A Nutritionist’s Guide To Going Vegan
How can I ensure I’m getting the right nutrients? What should be on my shopping list each week? Where can I find recipe ideas? Going vegan can be intimidating, so we asked nutritionist Amelia Freer to share some advice for those considering making the switch.
A Nutritionist’s Guide To Going Vegan, by Amelia Freer
What staple ingredients should you buy each week for a healthy vegan diet?
Plant-based proteins, whole grains, healthy fats and lots of colourful vegetables and fruit. Quinoa, buckwheat and soya are a few of the complete plant-based proteins (meaning that they contain all nine essential amino acids) and so tend to be staple ingredients in a vegan diet. Whole Foods Market sells a really wide range of organic plant-based options, such as Minvita Gaba Rice and Tideford Organics.
Do vegans need to take food supplements?
As with diet in general, there is no one-size-fits-all supplement regime that all people should follow. It hugely depends on the individual – their diet, nutrition and medical history, any medications they might be taking and their wider lifestyle practices. I’d always say food first as much as possible rather than turning to a supplement to fill a gap. It is certainly possible for a vegan diet to fall short in key nutrients if someone isn’t eating a balanced diet. You can look at my tips on how to avoid this on the Whole Foods Market website. Most people following a completely plant-based diet in the longer term will need to supplement with Vitamin B12, but there are other nutrients that need consideration too. It is therefore always best to speak to your GP or a nutrition professional to get advice on the right supplementation for you.
Might people experience any negative health implications when going vegan?
Again, this is so individual. Some people thrive eating a certain way while others don’t. It can sometimes be assumed that being plant-based is shorthand for being healthy, but it is a diet that requires thought and careful planning to make sure we’re not missing important nutrients such as B12 and Vitamin D. It is more than possible to eat a highly processed and refined sugar-heavy plant-based diet. I wholeheartedly support anyone wishing to lead a plant-based way of life. However, in some cases it can lead to excessive restriction and fears around food. So, sometimes the most compassionate option is to avoid making completely hard-and-fast rules around food and take a more slow and gentle approach that suits each individual.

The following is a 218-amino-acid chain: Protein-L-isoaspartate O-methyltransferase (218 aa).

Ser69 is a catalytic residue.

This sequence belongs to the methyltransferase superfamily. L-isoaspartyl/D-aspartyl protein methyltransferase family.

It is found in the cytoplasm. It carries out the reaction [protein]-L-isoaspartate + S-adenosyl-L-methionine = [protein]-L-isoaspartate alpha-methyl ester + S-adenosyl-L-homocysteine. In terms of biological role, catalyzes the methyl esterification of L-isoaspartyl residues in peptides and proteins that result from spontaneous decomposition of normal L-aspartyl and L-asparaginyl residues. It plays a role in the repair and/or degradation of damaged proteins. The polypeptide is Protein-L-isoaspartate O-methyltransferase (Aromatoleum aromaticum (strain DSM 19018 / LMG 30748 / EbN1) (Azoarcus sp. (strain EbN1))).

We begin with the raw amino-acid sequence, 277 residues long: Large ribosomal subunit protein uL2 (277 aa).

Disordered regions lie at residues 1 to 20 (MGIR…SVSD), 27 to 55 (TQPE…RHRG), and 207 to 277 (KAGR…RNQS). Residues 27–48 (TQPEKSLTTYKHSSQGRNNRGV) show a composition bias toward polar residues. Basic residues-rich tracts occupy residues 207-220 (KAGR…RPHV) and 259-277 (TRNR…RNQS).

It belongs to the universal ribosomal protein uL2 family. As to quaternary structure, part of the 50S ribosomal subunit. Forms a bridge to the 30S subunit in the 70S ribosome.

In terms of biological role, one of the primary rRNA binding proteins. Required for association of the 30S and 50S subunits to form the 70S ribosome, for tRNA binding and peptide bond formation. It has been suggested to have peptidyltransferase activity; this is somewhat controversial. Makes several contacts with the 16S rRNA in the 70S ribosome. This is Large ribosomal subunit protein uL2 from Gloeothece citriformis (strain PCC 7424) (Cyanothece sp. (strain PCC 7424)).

Any tips for finding recipes and inspiration?
I have over 100 vegan recipes on my website, and lots in my books. Pinterest is also a fantastic resource for getting ideas and learning new recipes. I have a board specifically for vegan recipe inspiration which is great when coming up with new ideas for my clients and my website. Explore, think outside the box and don’t eat so little that you end up snacking all day. And of course, try to be led by the seasons. While Veganuary certainly has good intentions, it isn’t the time of year that the UK has the widest variety of fruits and vegetables and so many are relying on foods flown thousands of miles. Perhaps Veggust would be a better option?
Anything to avoid?
Focusing too much on what to avoid and forgetting about what to eat. All too often I see people eating a restrictive diet that falls short in the essential nutrients that we need to keep us healthy. So take it slowly, do research and learn what a balanced and healthy plant-based diet actually is to see if it is realistic to fit in within your lifestyle. Remember that we don’t have to be perfect to be powerful and the things that we do consistently have the biggest impact on our long-term health and on the planet.
All products are available at Whole Foods Market, the world’s leading natural and organic foods retailer. With 7 stores across London, they offer a huge range of products that lead the way in quality, speciality and vegan diets. Visit wholefoodsmarket.co.uk or @wholefoodsuk to find out more.
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